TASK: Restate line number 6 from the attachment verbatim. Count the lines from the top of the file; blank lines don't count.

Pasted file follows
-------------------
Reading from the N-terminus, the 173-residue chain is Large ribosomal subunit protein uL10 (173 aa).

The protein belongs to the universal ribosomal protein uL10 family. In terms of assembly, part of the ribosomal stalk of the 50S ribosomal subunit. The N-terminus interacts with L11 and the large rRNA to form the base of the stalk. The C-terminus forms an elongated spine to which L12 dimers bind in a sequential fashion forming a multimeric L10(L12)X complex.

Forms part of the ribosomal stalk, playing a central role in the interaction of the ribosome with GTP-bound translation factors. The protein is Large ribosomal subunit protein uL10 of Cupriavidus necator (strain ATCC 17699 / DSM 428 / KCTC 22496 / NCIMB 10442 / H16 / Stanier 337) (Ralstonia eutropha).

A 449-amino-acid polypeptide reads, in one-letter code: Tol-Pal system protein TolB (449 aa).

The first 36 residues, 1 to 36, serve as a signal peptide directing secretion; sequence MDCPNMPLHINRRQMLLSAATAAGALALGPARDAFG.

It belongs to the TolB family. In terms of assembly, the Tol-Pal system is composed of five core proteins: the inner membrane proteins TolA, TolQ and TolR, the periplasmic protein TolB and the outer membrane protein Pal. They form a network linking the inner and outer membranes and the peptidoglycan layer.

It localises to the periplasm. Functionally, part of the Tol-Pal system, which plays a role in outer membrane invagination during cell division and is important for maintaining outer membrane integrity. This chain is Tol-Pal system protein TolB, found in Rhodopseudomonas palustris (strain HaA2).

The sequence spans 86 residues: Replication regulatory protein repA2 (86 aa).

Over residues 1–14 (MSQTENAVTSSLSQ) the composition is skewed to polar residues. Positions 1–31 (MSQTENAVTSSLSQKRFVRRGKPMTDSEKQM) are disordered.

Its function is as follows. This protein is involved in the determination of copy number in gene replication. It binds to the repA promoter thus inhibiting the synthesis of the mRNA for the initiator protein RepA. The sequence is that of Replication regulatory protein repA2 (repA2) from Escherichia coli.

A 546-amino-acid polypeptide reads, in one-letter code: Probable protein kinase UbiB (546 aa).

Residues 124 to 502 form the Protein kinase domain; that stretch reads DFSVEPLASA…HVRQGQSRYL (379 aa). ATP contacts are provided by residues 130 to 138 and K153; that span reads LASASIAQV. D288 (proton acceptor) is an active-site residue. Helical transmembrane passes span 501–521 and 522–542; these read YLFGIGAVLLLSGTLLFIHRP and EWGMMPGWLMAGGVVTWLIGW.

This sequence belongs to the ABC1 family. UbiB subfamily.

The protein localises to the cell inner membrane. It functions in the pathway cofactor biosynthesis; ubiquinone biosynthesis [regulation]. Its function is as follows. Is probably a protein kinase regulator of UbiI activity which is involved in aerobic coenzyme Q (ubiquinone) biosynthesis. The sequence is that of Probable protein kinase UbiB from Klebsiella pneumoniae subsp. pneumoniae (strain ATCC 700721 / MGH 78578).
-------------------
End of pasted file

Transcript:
It belongs to the TolB family. In terms of assembly, the Tol-Pal system is composed of five core proteins: the inner membrane proteins TolA, TolQ and TolR, the periplasmic protein TolB and the outer membrane protein Pal. They form a network linking the inner and outer membranes and the peptidoglycan layer.